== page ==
For as long as search engines have been around, they’ve used links as a means of measuring the influence and authority of the online content they index. Links are literally what hold the internet together – without them, there’d be no “Web” in “World-Wide Web”.

But while links were once a key guiding signal for search algorithms, their value has lessened over time  thanks to link farms, private blog networks and pay-per-link schemes.

Websites today need the most relevant links to and from the highest-quality content and most authoritative sources if they want to see any uplift in their organic visibility. While basic maintenance and technical best practice still have their place, old approaches to content-led “link building” have given way to digital PR and performance content.

In this article, we’ll explore what this Digital PR approach looks like in action and explain how it all works.

But first, what is Digital PR?

Think of digital PR as the perfect storm for quality backlinks and massive earned awareness. The way we do it, it involves:

  • Developing a concept for your performance content
  • A well-connected PR team sourcing connections and opportunities for publication
  • Targeted and well-executed outreach
  • A search and performance-focused strategy that aims for – and has the best chance at achieving – ground-breaking results.

In the following sections, we’ll unpack each of these key areas and explain how and why they should be carried out.

1.      Develop a concept

In creative ideation, we always need there to be some method to the madness. You’ll definitely need to approach your concepts a little laterally, but it’s also essential they’ll be suited to achieve the specific business objectives you need from them.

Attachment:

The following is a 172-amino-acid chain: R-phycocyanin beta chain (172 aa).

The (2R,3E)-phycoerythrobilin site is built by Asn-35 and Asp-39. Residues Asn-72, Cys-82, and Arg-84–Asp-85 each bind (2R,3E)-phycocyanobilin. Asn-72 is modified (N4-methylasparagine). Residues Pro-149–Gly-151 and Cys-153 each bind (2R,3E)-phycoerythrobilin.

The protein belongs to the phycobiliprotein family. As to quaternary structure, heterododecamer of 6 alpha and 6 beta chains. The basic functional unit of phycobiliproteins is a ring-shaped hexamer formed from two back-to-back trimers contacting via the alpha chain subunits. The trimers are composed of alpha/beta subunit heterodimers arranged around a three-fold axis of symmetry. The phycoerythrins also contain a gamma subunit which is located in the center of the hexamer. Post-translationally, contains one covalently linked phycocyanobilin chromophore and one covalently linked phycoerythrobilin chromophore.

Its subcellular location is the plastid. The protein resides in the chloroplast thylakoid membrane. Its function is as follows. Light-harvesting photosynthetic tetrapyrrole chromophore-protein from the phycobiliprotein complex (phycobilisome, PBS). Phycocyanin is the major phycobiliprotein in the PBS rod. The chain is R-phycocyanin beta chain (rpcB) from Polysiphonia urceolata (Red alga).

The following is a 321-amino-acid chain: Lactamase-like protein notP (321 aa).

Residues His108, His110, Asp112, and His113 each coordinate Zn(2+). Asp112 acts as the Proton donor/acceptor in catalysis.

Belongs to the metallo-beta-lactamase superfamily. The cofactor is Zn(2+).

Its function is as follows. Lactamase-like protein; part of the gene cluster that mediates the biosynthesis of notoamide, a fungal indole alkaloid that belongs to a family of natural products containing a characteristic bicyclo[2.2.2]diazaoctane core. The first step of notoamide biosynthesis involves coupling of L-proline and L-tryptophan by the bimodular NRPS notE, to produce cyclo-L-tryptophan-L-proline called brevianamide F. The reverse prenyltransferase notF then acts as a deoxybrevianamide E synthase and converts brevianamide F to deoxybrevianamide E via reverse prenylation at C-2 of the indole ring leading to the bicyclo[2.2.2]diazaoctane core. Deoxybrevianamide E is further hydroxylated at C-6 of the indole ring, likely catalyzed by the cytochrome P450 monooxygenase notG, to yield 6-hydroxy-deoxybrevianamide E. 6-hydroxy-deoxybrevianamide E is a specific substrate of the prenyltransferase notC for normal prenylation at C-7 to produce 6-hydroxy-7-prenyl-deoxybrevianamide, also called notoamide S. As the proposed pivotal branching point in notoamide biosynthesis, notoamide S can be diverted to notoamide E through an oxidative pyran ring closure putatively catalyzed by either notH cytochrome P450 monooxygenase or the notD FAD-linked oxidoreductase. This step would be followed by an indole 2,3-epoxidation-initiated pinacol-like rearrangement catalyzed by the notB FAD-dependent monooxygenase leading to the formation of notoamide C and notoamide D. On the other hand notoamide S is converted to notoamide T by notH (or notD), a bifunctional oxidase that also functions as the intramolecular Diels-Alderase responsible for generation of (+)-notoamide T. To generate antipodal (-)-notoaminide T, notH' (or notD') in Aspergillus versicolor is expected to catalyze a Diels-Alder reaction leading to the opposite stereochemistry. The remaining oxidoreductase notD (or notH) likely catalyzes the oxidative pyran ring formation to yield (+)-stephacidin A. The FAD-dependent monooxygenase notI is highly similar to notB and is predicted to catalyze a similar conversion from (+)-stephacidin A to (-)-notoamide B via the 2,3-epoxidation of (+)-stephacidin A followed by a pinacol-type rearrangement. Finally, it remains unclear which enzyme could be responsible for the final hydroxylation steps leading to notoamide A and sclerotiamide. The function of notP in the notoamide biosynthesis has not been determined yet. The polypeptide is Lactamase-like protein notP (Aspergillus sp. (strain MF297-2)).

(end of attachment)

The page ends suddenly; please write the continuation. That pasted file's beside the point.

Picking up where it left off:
When brainstorming ideas for a digital PR campaign, every idea must pass a battery of tests before being taken to the next step. We won’t go too deep into the details of what the tests are, but in general we only put trust in our ideas if they meet the following requirements:

Does the concept have wow factor?

People need to have an emotional response to your concept. It doesn’t really matter if the response is anger, happiness, excitement, humour or revulsion. As long as it’s something that you planned and it doesn’t harm your brand, it’ll work for your content.

Is it easy to grasp from the title alone?

‘Clickbait’ might be considered a dark art in digital marketing, but the truth is that it works.

This doesn’t mean you can whack a catchy title on some dodgy content and expect to reap the benefits. It simply means that if you’ve gone to the effort of developing great content, your headline needs to do it justice.

Normally, that headline will give you a glimpse into the emotions you can expect while reading the piece. Or, at the very least, make it clear what the reader can expect.

Can you back up what you’re saying?

For journalists to retell a story on your behalf, your content needs to hold a certain standard of authority. So if your idea can be powered by trusted data or a credible reference, you’ve just greatly improved your chances of it being re-broadcasted by the media.

Have you considered SEO hygiene?

If your idea is something that literally no one is searching for, that doesn’t necessarily make it a bad idea. But if you can develop a concept that fits cleanly into some heavily searched (and relevant) terms, and there’s an opportunity to rank highly for those terms, you can potentially draw a sizeable organic audience to your website.